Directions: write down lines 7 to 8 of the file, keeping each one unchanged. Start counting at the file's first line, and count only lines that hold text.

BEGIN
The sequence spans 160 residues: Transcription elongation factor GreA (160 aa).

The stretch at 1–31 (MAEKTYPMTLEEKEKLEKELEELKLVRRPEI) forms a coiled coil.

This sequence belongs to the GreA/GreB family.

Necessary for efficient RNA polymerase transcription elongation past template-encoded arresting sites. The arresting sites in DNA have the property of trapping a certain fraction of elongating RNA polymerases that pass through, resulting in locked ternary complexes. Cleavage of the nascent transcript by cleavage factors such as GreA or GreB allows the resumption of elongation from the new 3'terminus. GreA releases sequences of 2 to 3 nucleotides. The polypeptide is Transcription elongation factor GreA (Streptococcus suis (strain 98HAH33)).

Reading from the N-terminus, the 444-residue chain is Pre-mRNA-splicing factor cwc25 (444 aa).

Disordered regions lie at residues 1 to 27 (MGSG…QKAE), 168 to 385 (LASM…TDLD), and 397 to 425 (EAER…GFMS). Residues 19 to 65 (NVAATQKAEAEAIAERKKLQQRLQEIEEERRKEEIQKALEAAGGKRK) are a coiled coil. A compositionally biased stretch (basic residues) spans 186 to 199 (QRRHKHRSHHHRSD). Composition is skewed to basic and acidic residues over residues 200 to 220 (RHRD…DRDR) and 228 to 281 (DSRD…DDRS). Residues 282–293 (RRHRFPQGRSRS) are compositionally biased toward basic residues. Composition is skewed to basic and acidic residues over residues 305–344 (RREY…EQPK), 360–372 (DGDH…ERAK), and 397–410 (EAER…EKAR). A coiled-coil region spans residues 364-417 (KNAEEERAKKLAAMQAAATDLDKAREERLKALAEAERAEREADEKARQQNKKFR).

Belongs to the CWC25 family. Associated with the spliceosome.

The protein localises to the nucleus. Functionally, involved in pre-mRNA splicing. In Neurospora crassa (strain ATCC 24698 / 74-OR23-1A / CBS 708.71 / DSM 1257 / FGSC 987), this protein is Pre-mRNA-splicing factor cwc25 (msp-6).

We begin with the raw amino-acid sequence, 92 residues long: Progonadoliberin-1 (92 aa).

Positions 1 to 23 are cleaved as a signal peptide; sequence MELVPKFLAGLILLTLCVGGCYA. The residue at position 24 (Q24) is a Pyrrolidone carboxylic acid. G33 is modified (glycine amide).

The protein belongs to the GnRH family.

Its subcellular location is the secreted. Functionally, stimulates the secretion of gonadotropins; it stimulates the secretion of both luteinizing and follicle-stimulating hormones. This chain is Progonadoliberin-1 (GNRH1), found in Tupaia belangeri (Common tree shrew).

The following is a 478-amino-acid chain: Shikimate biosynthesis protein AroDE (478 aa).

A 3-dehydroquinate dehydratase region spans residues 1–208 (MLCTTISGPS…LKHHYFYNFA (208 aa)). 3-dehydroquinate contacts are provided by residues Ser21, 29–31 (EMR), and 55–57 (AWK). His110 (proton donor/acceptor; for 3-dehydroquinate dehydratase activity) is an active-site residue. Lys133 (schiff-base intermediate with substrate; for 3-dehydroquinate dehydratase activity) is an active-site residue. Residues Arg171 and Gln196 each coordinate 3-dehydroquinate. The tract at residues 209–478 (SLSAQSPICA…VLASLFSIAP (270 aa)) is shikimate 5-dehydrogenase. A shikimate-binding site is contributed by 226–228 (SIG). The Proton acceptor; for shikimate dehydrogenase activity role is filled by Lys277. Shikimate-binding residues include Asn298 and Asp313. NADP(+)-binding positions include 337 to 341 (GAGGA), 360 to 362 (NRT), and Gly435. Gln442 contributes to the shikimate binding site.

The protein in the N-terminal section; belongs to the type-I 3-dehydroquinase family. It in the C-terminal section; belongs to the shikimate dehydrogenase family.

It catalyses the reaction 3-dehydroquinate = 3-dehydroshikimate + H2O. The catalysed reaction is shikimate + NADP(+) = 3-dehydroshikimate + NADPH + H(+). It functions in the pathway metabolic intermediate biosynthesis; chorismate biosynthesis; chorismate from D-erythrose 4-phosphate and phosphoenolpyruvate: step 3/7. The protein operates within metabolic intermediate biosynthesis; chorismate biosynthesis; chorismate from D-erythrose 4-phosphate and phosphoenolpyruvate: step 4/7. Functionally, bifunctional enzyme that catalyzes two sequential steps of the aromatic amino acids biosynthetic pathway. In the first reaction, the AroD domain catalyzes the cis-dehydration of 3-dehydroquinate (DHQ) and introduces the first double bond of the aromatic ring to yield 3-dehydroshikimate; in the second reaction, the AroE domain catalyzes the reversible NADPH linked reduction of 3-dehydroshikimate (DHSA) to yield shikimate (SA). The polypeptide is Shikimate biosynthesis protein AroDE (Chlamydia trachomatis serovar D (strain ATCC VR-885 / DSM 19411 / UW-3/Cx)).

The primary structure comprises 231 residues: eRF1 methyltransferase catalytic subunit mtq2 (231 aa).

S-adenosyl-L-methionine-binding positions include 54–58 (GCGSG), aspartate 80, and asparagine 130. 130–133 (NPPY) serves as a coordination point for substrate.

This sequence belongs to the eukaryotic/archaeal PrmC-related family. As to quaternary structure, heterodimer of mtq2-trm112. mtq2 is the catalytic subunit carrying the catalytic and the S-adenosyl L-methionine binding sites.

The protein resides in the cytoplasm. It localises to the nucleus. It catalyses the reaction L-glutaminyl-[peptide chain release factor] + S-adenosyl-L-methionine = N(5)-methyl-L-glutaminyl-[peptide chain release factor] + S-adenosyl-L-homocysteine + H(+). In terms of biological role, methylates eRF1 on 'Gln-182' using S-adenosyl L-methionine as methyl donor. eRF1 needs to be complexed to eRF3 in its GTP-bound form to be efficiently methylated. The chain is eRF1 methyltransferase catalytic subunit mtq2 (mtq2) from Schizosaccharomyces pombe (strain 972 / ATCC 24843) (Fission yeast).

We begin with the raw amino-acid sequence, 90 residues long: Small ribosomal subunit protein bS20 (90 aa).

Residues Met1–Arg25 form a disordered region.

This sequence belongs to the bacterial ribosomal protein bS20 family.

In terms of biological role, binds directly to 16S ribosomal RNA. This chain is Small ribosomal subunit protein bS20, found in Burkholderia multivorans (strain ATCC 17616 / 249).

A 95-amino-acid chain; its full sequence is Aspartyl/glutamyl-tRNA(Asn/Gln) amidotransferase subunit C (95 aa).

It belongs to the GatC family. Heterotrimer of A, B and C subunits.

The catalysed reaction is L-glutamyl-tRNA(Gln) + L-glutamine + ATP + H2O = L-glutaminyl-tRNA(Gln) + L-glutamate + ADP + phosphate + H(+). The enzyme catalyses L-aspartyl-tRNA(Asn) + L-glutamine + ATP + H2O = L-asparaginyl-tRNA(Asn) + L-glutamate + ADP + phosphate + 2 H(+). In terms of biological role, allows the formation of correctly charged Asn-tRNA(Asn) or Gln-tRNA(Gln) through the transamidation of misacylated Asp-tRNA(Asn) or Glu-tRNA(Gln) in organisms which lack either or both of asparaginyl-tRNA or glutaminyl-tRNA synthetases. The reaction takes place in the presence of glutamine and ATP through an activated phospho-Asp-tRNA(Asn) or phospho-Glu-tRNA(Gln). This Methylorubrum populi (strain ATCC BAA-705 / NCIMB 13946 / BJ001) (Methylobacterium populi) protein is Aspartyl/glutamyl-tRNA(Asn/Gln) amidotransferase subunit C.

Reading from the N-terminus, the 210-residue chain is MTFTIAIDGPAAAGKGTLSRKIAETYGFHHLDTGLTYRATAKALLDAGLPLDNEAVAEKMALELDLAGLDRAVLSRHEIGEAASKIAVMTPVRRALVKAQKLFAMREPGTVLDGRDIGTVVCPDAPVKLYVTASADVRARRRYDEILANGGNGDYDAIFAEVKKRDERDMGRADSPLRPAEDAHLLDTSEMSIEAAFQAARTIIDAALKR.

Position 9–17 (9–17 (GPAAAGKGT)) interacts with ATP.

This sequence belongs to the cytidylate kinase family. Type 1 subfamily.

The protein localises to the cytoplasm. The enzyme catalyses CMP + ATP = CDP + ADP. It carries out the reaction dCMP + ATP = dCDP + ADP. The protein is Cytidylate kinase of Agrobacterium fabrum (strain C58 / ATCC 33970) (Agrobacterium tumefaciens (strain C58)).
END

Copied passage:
Belongs to the CWC25 family. Associated with the spliceosome.

The protein localises to the nucleus. Functionally, involved in pre-mRNA splicing. In Neurospora crassa (strain ATCC 24698 / 74-OR23-1A / CBS 708.71 / DSM 1257 / FGSC 987), this protein is Pre-mRNA-splicing factor cwc25 (msp-6).